Who doesn’t know Cervino, named Matterhorn on the Swiss side? I limit myself to give a brief description of this world famous 4000s peak lying in the Pennine Alps. Cervino (Italian name) – Matterhorn (Swiss name) is a perfect pyramid with a quadrangular base, showing four ridges (Hornli, Furggen, Zmutt and Leone), the most natural climbing ways to get the summit, and obviously four faces.
Cresta del Leone, also named "Liongrat“ or "Italian Normal route”, is running on the South-West ridge, overlooking the village of Breuil-Cervinia, lying in the Southern side. It was the route climbed by the second summiters of the peak and the boundary between Italy and Switzerland runs along it.
At the height of 4241 m. it shows a sharp shoulder named Pic Tyndall, in honour of the British mountaineer John Tyndall, who first climbed this minor peak in 1862, during his attempt to the main summit.
Cresta del Leone-Liongrat first ascent: Jean Antoine Carrel and Jean Baptiste Bich, July 16 and 17, 1865
Cresta del Leone-Liongrat first winter ascent: Vittorio Sella with the Cervinia guides Jean Antoine, Jean Baptiste and Louis Carrel in 1882
Nowaday the route usually climbed follows the important upper variant, climbed by J.J Maquignaz and J.P. Maquignaz in 1867 during the first repetition of the original route.
Matterhorn & Dent d'Herens
Getting to Breuil – Cervinia
- From Turin and Milan: follow the A5 Motorway and exit at Chatillon (Aosta East). Follow the road 406 rising along the Valtournenche Valley, reaching Antey Saint André, Valtournenche and finally Breuil-Cervinia m. 2006 (27 km. from Chatillon).
- From France: you can reach Aosta through Mont Blanc Tunnel or Little St. Bernard Pass, then follow the road 406 running in Valtournenche to Breuil-Cervinia (27 km. from Chatillon)
- From Switzerland: you can reach Aosta through the Great St.Bernard Tunnel or the Great St.Bernard Col, then follow the road 406 running in Valtournenche to Breuil-Cervinia (27 km. from Chatillon)
From Breuil - Cervinia m. 2006 follow the unsurfaced road to the private hut Rifugio Duca degli Abruzzi on Oriondè m. 2802; it’s possible to take a taxi service to get the hut, otherwise the approach by walk requires about 2,30 hours.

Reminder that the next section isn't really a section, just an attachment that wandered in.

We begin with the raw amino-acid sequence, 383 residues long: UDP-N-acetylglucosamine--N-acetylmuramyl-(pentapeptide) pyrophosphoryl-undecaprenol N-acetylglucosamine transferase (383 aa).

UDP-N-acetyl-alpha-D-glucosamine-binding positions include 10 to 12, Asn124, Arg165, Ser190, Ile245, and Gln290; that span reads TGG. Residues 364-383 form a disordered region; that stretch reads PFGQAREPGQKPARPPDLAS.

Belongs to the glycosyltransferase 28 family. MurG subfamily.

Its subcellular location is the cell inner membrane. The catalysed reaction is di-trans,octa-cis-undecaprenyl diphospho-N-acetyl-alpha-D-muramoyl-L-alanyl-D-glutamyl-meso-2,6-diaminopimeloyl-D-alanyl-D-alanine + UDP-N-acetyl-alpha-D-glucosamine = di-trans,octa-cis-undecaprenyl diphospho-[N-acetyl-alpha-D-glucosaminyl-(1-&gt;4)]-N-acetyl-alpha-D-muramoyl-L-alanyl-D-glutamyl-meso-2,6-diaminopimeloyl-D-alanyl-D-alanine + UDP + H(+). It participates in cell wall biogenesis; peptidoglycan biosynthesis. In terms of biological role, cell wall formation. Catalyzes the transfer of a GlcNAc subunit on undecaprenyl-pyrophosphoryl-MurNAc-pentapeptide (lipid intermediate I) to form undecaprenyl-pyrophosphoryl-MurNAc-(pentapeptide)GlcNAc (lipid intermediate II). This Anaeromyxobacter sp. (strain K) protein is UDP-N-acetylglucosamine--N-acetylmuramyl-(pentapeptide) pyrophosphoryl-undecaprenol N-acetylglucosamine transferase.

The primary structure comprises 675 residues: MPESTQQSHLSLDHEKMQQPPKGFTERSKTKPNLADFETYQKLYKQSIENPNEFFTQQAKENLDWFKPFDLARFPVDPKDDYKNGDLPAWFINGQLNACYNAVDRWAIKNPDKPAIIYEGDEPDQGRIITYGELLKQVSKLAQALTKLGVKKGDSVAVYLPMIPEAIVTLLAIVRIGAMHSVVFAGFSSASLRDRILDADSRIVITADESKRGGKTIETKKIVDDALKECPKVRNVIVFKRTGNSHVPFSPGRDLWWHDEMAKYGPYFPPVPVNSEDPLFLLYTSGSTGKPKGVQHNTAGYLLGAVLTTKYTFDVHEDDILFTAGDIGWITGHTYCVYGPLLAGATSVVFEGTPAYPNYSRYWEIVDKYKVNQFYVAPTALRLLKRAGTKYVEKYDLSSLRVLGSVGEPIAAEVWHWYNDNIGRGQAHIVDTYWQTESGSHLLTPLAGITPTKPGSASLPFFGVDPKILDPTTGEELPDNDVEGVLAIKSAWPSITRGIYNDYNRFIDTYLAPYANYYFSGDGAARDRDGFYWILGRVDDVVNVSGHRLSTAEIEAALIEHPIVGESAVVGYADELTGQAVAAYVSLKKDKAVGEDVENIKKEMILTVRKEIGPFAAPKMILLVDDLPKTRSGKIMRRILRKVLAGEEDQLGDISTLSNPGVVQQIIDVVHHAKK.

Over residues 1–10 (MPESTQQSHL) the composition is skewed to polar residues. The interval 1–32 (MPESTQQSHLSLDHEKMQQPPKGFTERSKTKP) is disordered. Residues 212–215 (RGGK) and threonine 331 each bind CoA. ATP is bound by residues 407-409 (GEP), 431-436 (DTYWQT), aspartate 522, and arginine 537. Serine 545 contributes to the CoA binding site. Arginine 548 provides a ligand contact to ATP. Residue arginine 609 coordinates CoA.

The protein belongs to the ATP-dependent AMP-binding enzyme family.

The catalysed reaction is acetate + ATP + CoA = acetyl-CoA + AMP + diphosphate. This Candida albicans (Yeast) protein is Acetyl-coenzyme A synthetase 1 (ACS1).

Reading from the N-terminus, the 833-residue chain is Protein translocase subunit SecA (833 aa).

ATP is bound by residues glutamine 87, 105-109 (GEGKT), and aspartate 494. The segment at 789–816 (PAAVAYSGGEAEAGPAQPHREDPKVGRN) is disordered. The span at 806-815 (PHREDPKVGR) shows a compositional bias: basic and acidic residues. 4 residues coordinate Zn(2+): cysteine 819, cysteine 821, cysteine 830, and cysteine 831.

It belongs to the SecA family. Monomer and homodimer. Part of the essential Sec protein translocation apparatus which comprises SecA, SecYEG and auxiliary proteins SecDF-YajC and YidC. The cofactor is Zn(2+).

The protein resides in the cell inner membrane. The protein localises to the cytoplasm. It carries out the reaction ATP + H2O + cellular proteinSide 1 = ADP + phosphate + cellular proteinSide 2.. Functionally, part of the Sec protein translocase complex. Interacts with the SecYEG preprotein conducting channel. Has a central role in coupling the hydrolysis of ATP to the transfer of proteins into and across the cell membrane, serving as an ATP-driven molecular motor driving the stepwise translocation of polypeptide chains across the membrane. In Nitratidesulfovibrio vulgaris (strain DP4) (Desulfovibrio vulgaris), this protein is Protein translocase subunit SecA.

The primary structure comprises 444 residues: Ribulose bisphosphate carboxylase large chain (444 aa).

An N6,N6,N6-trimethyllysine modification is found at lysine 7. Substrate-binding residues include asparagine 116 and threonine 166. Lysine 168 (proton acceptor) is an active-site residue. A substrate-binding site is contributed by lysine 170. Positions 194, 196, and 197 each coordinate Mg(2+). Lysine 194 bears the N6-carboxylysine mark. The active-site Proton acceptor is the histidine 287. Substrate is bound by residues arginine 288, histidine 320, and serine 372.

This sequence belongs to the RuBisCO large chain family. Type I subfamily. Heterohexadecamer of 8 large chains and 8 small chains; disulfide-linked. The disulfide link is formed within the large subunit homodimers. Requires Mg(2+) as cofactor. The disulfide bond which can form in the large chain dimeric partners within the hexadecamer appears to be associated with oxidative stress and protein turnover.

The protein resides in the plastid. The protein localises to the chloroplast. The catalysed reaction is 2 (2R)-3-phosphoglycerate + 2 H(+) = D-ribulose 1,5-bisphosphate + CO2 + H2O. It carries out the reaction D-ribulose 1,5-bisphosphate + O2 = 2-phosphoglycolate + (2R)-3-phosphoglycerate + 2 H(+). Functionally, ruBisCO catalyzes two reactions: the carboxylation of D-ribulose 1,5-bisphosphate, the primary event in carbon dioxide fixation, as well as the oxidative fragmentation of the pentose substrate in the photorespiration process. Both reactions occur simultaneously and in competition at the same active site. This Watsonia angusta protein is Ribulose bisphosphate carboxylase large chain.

Cresta del Leone - Liongrat report - UIAA Scale
Summit altitude: m. 4478
Difficulty: Alpine AD+, III UIAA, IV UIAA without using the fixed ropes, 45° ice-slopes
Difference in level: 650 m. from Capanna Carrel, 1475 m. from Rifugio Duca degli Abruzzi
Equipment: fixed ropes and chains, stairways, pegs along the pitches
First ascent: Jean Antoine Carrel and Jean Baptiste Bich, 1865, july 16th and 17th _ Upper section J.J Maquignaz and J.P. Maquignaz 1867, september, 13th
Hut: Rifugio Duca degli Abruzzi m. 2802
Starting point: Breuil-Cervinia m. 2006
This route, running on the SW boundary ridge, is more difficult than the NE ridge, or Hornli ridge, on the Swiss side. Even if aided by several fixed gears (ropes, chains and stairways) and the difficulty doesn’t exceed the III grade UIAA (using the fixed gears), this ascent isn’t to be taken lightly, in order of the length of the ascent, the altitude, the frequent presence of ice and snow, and the meteorological adversities, particularly sudden and strong even in summer, about which Cervino is quite famous. Good conditions of the mountain and very good meteo-forecasts are strongly required for a safe climb.
***Part I - Walking from Breuil - Cervinia m. 2006 to Rifugio Duca degli Abruzzi m. 2802
An unsurfaced road, about 6 km. long, rises to Rifugio Duca degli Abruzzi at Oriondè m. 2802, open in summertime season . By foot the time required is about 2 hours and a half.